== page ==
|ZHENGZHONG, ZHANG - UAPB
|THOMFORDE, HUGH - UAPB
|GOODWIN, ANDREW - UAPB
Submitted to: North American Journal of Aquaculture
Publication Type: Peer Reviewed Journal
Publication Acceptance Date: 6/23/2003
Publication Date: 1/1/2004
Citation: Zhengzhong, Z., Pfeiffer, T.J., Thomforde, H., Goodwin, A. 2004. Effects of temperature and size on ammonia excretion by fasted golden shiners (Notemigonus crysoleucas). North American Journal of Aquaculture. 66:15-23.
Interpretive Summary: Golden shiner is the major baitfish transported and sold in the United States. To allow more fish per truck load to be transported, the transport system for these fish need to be improved. Determination of the ammonia excretion rates of golden shiners is critical for improving the live transport systems since the increase of ammonia in the delivery tanks during transport limits the amount or number of fish that can safely be transported without any mortality. To simulate live hauling conditions, ammonia excretion rates of golden shiners fasted and acclimated for 2 days at water temperatures of 15, 20 and 25 C were conducted for a 24 hour period. The experiment was repeated four times using different size and batches of shiners. Results indicated no significant differences of hourly excretion rates (HERs) between batches of the same size golden shiners. However, as fish size increased (from 2.7 g to 3.6 g) HERs decreased and as water temperature increased (from 15, 20 to 25 C), HERs significantly increased. With the ammonia excretion data obtained, the most feasible method for increasing the transport load of golden shiners is to recirculate the water in the delivery tanks through a zeolite filter to prevent the ammonia concentration in the tanks from building up to harmful levels during transport.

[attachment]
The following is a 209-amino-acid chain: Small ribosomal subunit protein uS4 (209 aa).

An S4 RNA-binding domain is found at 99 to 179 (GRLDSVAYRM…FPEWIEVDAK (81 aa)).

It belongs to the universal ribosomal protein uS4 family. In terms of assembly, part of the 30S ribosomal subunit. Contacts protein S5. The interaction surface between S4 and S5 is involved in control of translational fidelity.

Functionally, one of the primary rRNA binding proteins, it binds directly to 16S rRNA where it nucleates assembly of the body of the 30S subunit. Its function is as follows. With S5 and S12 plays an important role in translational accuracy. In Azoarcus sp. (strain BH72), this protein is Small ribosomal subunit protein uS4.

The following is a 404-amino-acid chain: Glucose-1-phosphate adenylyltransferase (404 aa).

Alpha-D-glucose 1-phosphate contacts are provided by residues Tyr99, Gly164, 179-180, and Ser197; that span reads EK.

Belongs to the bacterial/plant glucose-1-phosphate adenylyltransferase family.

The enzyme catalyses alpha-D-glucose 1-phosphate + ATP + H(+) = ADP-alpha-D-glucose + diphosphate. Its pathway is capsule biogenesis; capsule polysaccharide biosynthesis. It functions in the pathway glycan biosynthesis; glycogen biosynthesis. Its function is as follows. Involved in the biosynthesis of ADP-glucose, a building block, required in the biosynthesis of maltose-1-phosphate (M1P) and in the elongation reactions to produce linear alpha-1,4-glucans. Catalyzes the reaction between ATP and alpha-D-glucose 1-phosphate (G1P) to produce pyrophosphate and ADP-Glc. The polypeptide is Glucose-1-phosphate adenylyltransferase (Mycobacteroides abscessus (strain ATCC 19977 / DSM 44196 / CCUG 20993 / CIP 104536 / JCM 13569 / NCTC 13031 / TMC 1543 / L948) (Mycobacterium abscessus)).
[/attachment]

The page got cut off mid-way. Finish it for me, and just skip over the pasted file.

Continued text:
Technical Abstract: Golden shiners are the major species of the baitfish transported and sold in the United States. Basic data of ammonia excretion rates of golden shiners is critical for live transport practice and rational design of improved live transport systems. To simulate live hauling conditions, experiments of ammonia excretion rates of golden shiners fasted and acclimated for 2 days at water temperatures of 15, 20 and 25 C were conducted for 24 hr in three recirculating systems simultaneously by the stopping water flow method. The experiment was repeated four times using different size and batches of shiners. Results indicated no significant differences of hourly excretion rates (HERs) between two batches but same size golden shiners, however, with fish unit size increasing from 2.7 g to 3.6 g, and temperature increasing from 15, 20 to 25 C, HERs significantly decreased and increased, respectively. Temperature was a covariate to the fish size affecting HERs. Average hourly ammonia excretion rates (HER) at 15, 20 and 25 C ranged from 2.9 to 7.4, 5.2 to 11.2, and 6.2 to 15.0 NH3-N/kg fish/hr, respectively. The maximum value of average daily ammonia excretion rates at each of the three temperatures was applied to calculate the size of floating media biofilter (FMBF) and zeolite filter needed for one hauling vat (378.5 L water, 63.5 kg fish) transported for 24 hrs. Considering the limitations of temperature, salinity and the operational feasibility, zeolite filter is more promising than a FMBF for live fish transport.